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I want the user to enter as Diff x^3 and get the answer as 3x^2

How can I write the arithmetic expression for this evaluation?

What is the best way to do this in haskell?

Thank you.

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Is this homework? – Paul Johnson Oct 9 '10 at 18:06
What do you mean "write the arithmetic expression"? Do you just want a toy differentiation engine? Or are you trying to do something more general? – Paul Johnson Oct 9 '10 at 18:07
I want to built a scientific calculator using haskell.Say if we have the data type data Expr = Val Int | Add Expr Expr | Mul Expr Expr we can express the 1+(2*3) as follows Add (Val 1) (Mul (Val 2) (Val 3)) and using a method like this size :: Expr  Int size (Val n) = 1 size (Add x y) = size x + size y size (Mul x y) = size x * size y we can do the calculations for th expression.(Got this example from a slide)What I want is to write differentiation expressions like this for easy handling.I tried but I guess I did not get the concept correctly.How can I do that – Umesha Gunasinghe Oct 9 '10 at 18:51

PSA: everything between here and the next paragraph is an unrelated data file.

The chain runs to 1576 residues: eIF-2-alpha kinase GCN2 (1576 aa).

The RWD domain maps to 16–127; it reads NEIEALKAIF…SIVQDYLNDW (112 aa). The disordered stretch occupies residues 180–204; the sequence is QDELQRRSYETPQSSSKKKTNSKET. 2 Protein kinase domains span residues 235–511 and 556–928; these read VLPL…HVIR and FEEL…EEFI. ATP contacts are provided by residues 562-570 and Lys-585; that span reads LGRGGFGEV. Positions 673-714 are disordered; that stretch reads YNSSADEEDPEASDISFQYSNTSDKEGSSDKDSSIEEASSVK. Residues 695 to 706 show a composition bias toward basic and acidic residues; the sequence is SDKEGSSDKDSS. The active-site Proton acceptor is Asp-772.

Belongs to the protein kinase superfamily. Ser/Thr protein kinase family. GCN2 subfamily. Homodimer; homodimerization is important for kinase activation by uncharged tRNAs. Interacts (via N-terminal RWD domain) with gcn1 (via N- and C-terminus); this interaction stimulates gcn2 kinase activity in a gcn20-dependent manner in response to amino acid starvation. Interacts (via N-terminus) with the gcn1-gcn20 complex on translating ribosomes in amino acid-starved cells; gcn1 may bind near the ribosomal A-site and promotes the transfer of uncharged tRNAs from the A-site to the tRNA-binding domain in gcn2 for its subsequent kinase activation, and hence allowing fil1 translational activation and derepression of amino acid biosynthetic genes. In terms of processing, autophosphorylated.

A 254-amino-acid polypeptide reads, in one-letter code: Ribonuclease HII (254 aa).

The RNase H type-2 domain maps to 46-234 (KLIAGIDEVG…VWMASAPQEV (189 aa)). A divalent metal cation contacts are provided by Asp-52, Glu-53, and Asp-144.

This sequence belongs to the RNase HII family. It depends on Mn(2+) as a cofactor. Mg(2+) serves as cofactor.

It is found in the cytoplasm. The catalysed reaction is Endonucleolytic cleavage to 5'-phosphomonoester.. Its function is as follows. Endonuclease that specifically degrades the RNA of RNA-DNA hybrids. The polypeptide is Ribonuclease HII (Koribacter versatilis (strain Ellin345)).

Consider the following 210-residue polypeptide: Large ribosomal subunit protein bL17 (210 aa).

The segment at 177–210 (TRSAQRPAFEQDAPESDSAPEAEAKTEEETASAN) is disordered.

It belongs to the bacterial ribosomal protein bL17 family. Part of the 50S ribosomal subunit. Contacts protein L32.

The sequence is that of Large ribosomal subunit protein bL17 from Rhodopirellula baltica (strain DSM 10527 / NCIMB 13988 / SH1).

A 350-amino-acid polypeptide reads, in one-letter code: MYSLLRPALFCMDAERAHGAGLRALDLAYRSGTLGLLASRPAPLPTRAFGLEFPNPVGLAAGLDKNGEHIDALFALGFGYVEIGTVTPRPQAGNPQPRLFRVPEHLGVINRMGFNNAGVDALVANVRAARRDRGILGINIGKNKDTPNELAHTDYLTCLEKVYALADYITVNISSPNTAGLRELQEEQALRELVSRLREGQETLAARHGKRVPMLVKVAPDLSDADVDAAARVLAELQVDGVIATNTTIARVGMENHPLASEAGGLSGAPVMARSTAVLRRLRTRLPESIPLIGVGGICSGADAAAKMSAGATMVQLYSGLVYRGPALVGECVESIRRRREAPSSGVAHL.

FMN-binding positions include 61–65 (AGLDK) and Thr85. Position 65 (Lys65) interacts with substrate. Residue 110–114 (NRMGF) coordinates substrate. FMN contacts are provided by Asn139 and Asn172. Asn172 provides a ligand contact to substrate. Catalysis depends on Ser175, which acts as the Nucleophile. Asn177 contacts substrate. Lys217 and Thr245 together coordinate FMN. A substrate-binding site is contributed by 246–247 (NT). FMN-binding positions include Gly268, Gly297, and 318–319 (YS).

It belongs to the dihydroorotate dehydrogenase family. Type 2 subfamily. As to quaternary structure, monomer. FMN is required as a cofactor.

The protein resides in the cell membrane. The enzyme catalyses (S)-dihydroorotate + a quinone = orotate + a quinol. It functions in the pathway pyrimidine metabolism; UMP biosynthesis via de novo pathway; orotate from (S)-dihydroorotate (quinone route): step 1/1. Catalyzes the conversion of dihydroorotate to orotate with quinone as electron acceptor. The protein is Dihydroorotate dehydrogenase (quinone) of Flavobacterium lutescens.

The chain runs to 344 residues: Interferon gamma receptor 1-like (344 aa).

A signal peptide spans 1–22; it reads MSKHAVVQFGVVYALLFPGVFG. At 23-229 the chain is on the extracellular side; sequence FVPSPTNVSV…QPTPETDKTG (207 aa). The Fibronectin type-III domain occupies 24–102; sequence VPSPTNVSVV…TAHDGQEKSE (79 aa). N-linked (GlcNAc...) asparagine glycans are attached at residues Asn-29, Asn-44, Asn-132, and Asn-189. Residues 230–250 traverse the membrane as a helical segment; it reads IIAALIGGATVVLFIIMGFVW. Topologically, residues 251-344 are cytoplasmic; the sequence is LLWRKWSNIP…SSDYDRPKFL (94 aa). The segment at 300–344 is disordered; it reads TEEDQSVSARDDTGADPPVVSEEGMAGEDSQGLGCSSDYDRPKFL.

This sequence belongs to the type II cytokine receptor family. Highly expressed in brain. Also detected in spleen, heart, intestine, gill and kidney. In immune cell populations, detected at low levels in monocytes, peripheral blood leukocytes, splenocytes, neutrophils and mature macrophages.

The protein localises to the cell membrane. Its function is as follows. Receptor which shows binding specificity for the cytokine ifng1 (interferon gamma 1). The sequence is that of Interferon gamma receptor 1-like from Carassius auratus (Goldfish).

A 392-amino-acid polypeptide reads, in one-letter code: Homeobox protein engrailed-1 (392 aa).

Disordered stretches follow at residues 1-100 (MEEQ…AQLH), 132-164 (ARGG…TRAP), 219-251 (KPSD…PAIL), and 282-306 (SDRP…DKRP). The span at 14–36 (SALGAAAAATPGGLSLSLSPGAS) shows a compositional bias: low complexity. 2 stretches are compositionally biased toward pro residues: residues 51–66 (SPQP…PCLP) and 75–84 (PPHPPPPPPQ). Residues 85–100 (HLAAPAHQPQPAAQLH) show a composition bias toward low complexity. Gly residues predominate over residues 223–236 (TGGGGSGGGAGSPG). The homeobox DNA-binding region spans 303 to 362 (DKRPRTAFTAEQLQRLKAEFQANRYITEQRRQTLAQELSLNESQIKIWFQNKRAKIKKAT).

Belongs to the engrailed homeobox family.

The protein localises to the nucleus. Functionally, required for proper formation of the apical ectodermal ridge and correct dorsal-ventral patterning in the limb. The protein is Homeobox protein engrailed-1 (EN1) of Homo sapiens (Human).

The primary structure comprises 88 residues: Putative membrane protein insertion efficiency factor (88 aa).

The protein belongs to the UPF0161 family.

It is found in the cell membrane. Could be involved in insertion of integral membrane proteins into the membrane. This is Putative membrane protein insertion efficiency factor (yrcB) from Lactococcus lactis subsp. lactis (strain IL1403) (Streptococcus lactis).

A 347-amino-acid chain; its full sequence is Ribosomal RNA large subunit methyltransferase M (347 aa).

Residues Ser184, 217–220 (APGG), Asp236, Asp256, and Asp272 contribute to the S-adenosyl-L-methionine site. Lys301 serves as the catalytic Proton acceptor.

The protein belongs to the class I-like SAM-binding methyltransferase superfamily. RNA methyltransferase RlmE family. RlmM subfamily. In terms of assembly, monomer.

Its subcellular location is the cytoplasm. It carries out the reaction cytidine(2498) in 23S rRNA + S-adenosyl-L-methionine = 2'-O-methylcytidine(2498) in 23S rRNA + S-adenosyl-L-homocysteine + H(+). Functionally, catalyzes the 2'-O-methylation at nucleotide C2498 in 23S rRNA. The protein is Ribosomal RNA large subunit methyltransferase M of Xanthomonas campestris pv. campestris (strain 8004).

Is that possible to do differentiation calculations using arithmetic expressions?Any good tutorials or examples?? – Umesha Gunasinghe Oct 9 '10 at 19:08

Here's an extremely simple version; feel free to extend - add evaluation, several variables, more functions, grouping of terms, pretty printing, parsing etc.

data Expr = Const Float | Var | Sum Expr Expr | Product Expr Expr
            deriving Show

diff :: Expr -> Expr
diff (Const _) = Const 0
diff Var = Const 1
diff (Sum f g) = Sum (diff f) (diff g)
diff (Product f g) = Sum (Product f (diff g)) (Product (diff f) g)
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Thanks so much.I was trying to work with this example?But I had got some errors.What would be a sample expression that I could use with sum?? – Umesha Gunasinghe Oct 11 '10 at 12:11
@sunshine: Sum Var (Const 2) is x+2; Sum (Product Var Var) (Product Var (Product Var Var)) is x^2+x^3. – sdcvvc Oct 11 '10 at 12:24

Here is a blog post that gives a neat way using overloading. Or here.

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Thanks a lot I will have to look into this deeply.I only have the basic knowledge in haskell.But I really like to make a scientific calculator and include functions for differentiation and other calculations.Thanks again. – Umesha Gunasinghe Oct 9 '10 at 18:59

Automatic differentiation, as given by supercooldave, is a bit heavyweight for what you want. Better and simpler to start with what you want, sans differentiation -- a way to parse strings into expression trees, to evaluate them, and to show them. Once you have that down, then you just need to code up the chain rule and a few primitives!

Try a simple structure at first like

Expr = ENum Double | EVar String | EBinOp BinOp Expr Expr | EUnaryOp UnOp Expr

BinOp = Mul | Add | Div | Pow
UnOp = Diff String | Negate | Abs
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